IAF came in for praise from the US Air Force for the display of a high degree of professionalism in Exercise Red Flag held in Alaska this year. But while the IAF has been adding feathers to its cap, the need to address the problem of deficiencies in its combat fleet is becoming more urgent by the day.
Space exploration by India, an area in which the nation has made remarkable progress with several notable achievements on record, has once again been much in the news lately and all for good reasons. On April 28, 2016, the Indian Space Research Organisation (ISRO) launched the seventh and the last satellite in the series to create its own satellite navigation system to be known as Navigation with Indian Constellation (NAVIC), thus joining an elite club of nations having their own satellite navigation systems. A report of the achievement of ISRO by R. Chandrakanth has been included in this issue of SP’s Aviation.
While the nation was relishing the most recent success in ISRO’s efforts to create an indigenous global positioning system, the Indian space agency added another impressive feather in its cap on the morning of Monday, May 23 this year, by the successful test launch from Sriharikota of the indigenous space shuttle dubbed as the Reusable Launch Vehicle (RLV). Meant to be a technology demonstrator (TD), the RLV TD made a re-entry and alighted on a virtual runway in the Bay of Bengal, some 500 kilometres from the east coast of Southern India.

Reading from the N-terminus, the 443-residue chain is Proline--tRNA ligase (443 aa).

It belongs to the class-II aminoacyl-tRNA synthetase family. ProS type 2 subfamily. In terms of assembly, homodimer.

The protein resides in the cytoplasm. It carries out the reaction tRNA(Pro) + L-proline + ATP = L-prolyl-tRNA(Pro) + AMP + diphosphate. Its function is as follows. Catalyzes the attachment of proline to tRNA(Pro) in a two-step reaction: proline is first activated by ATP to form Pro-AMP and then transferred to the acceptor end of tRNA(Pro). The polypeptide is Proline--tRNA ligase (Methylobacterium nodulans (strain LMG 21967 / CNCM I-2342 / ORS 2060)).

The Indian Air Force (IAF) has also been in the news and for more of good reasons - infact. After Exercise Iron Fist, an impressive firepower demonstration held at Pokhran, the IAF came in for praise from the US Air Force for the display of a high degree of professionalism in Exercise Red Flag held in Alaska this year. But while the IAF has been adding feathers to its cap, the need to address the problem of deficiencies in its combat fleet is becoming more urgent by the day. The problem can and should no longer be ignored especially as the LCA Tejas Mark 2 is much too distant in the future and is plagued with uncertainty. It is heartening to note that, reportedly, the IAF is looking at advanced platforms in the regime of unmanned combat aerial vehicles such as the Predator family. Detailed features on this subject have been included in this issue.
In the domain of civil aviation, the recent phenomenon of ‘Uber’ in the skies has been captured in an interview with Rajeev Wadhwa of BookMyCharters. There is a new breed of entrepreneurs who are chartering a new path in business aviation. As regards the OEMs we have a fact file on the Gulfstream G650 whose performance is unmatched and is backed by solid innovation and therefore it is considered the world’s most advanced business aircraft.
Moving to regional aviation, we wonder why the four regional players in India have not shown ingenuity with regard to marketing of the regional airline market which is waiting to be tapped. At the moment these airlines are content connecting various destinations in the secondary market, but have not made any ‘headline grabbing’ deals to attract firsttime passengers.
Meanwhile, the regional aircraft manufacturer from Brazil — Embraer — is on a roll. After its recent roll-out, the aerospace major had its maiden flight of the E190-E2, much ahead of its schedule. Also the company announced a major breakthrough in Japan for the E190 with J-Air.
All this and more! Happy reading!!